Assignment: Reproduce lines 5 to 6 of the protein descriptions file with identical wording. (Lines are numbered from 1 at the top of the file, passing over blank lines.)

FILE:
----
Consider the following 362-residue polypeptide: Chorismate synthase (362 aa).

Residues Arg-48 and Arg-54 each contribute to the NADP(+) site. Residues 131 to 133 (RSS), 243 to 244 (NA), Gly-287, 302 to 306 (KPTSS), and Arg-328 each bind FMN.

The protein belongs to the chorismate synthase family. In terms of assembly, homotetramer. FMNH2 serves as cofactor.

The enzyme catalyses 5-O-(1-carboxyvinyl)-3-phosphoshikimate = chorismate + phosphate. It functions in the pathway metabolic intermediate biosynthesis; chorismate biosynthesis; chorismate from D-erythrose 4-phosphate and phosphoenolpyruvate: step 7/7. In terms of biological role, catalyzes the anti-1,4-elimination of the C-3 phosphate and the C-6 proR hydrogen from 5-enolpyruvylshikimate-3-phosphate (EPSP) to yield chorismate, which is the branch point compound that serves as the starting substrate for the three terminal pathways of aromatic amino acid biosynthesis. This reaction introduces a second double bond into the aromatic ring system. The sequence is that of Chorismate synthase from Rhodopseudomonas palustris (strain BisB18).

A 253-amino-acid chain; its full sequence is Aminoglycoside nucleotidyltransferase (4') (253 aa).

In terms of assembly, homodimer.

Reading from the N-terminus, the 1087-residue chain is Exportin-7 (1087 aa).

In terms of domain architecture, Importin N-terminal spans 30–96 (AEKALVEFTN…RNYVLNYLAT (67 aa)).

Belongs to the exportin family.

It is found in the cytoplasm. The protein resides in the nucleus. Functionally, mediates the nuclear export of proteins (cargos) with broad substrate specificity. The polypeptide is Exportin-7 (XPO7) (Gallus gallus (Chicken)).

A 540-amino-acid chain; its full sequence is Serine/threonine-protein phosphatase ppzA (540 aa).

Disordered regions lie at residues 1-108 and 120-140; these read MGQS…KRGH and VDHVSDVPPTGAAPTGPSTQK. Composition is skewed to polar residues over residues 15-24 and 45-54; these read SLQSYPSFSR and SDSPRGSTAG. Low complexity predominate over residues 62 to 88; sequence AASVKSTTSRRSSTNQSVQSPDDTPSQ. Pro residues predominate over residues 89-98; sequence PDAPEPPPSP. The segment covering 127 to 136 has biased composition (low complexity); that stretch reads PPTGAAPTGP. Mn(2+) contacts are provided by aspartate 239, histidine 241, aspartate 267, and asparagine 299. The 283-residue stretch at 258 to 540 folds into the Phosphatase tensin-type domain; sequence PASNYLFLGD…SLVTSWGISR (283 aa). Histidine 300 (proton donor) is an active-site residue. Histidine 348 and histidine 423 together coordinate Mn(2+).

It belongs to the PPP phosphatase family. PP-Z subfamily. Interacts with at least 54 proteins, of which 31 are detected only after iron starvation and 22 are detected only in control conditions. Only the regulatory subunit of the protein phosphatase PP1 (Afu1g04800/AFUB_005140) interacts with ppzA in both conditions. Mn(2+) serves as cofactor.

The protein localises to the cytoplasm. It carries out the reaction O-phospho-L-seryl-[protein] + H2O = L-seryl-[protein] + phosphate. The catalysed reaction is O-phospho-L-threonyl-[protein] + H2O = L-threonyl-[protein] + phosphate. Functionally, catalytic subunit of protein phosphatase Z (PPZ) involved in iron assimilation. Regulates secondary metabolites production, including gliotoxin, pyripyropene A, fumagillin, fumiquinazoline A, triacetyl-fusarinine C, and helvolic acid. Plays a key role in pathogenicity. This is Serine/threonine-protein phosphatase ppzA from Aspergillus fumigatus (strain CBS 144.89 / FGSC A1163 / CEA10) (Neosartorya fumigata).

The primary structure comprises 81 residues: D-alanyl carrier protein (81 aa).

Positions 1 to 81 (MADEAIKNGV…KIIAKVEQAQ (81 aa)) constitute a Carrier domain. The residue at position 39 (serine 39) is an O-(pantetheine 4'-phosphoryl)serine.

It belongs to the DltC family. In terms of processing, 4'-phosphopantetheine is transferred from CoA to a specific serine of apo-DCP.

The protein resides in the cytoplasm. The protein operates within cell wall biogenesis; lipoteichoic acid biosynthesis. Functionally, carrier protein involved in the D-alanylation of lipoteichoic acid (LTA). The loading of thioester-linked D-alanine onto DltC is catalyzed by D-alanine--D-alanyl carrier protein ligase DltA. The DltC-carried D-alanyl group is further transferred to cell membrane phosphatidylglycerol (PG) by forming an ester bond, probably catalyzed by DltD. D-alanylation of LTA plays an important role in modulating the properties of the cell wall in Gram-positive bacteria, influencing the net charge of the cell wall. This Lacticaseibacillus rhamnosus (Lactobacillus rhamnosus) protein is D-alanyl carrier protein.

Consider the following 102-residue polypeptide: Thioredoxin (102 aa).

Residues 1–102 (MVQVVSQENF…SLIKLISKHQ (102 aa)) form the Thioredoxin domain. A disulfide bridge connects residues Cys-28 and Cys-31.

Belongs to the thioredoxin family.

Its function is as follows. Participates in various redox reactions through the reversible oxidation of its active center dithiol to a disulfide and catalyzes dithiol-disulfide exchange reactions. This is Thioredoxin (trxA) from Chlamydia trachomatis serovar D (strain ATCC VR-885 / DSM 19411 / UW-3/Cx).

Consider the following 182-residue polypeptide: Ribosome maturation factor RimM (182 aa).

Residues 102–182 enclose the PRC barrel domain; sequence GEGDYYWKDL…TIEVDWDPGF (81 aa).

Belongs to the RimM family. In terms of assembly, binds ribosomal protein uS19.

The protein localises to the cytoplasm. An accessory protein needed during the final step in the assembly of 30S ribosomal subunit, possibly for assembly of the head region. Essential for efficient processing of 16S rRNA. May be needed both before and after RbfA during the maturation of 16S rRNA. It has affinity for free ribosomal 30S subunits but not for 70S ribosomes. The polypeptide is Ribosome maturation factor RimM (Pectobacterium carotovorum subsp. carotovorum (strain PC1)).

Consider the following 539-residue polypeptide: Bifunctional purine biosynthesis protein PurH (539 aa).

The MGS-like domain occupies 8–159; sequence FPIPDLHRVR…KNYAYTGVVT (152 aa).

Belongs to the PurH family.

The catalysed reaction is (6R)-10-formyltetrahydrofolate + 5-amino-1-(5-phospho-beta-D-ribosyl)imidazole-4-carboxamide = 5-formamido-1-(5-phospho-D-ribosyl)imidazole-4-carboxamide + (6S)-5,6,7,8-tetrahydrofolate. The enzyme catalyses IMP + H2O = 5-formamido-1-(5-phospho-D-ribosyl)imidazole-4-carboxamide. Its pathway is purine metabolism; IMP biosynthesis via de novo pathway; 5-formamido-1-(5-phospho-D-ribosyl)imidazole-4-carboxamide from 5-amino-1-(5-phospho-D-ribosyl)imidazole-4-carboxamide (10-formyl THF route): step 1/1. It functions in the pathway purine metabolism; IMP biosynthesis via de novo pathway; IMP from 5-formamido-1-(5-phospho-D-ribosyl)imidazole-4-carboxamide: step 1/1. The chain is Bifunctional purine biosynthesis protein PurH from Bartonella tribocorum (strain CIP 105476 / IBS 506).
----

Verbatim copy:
A 253-amino-acid chain; its full sequence is Aminoglycoside nucleotidyltransferase (4') (253 aa).

In terms of assembly, homodimer.